By J. Evetts Haley
UNIVERSITY OF OKLAHOMA PRESS
Copyright © 1967 University of Oklahoma Press, Norman, Publishing Division of the University
All rights reserved.
During the middle eighties the XIT Ranch was established. It was the largest ranch in the cow country of the Old West, and probably the largest fenced range in the world. Its barbed wire enclosed over 3,050,000 acres of land in the Panhandle of Texas, patented by the state to a Chicago firm in exchange for the capitol at Austin. From 100 to 150 cowboys, with combined remudas of more than 1,000 cow ponies, “rode herd” upon approximately 150,000 cattle that wore the XIT brand. This story is concerned with the development of this pastoral enterprise and its relation to the history of Texas.
The XIT brand was conceived by an old Texas trail driver named Ab Blocker, who placed it upon the first cow. She was not an animal of high pedigree, but a Longhorn from South Texas. Her color, gauntness, and perversity were historic. Nearly two centuries before, with the initial Spanish expedition into the province for the purpose of founding a settlement in 1690, there came a similar Mexican cow. She walked streaming from the waters of the Río Grande, cropped the first grass on the northern shore, switched her tail at a persistent fly, and felt at home. Long of horn and leg, variegated in color, and belligerent of disposition, she was prophetic of the millions and millions of others to fatten upon the grasses of the border state.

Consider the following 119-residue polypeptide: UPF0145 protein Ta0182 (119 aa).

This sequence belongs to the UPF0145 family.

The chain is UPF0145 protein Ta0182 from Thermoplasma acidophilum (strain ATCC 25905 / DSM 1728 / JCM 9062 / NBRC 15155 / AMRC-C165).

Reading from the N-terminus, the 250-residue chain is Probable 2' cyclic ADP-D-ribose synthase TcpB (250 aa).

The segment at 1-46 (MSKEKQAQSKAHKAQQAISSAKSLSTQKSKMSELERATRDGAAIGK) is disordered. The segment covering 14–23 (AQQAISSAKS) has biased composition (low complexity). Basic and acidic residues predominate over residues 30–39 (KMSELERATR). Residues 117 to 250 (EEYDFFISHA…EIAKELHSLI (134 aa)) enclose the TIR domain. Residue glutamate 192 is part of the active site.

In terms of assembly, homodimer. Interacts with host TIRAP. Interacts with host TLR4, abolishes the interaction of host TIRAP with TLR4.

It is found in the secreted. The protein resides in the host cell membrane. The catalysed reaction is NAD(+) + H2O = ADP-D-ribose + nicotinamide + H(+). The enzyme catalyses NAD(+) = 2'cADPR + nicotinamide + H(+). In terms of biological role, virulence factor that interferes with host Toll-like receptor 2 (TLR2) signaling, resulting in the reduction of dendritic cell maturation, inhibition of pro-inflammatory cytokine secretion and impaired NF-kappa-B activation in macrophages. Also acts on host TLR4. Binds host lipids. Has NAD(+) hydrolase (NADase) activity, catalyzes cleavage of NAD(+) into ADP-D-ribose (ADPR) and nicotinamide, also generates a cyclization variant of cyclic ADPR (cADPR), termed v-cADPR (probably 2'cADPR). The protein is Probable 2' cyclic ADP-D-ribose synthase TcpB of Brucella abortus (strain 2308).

As she pushed north and east with the expedition of Governor Alonzo de Leon and Father Massanet, the tallow thickened over her ribs, a little bit, and she became smooth and glossy. She sprang of hardy and wily stock. As she fled to the nearest pool or mud hole to escape the attentions of the heel fly, as she fought off the wolves by night and outran the thieving Indians by day, she built up a spirit of independence and of resourcefulness that made her a companion of the wilderness and a fighter of the frontier.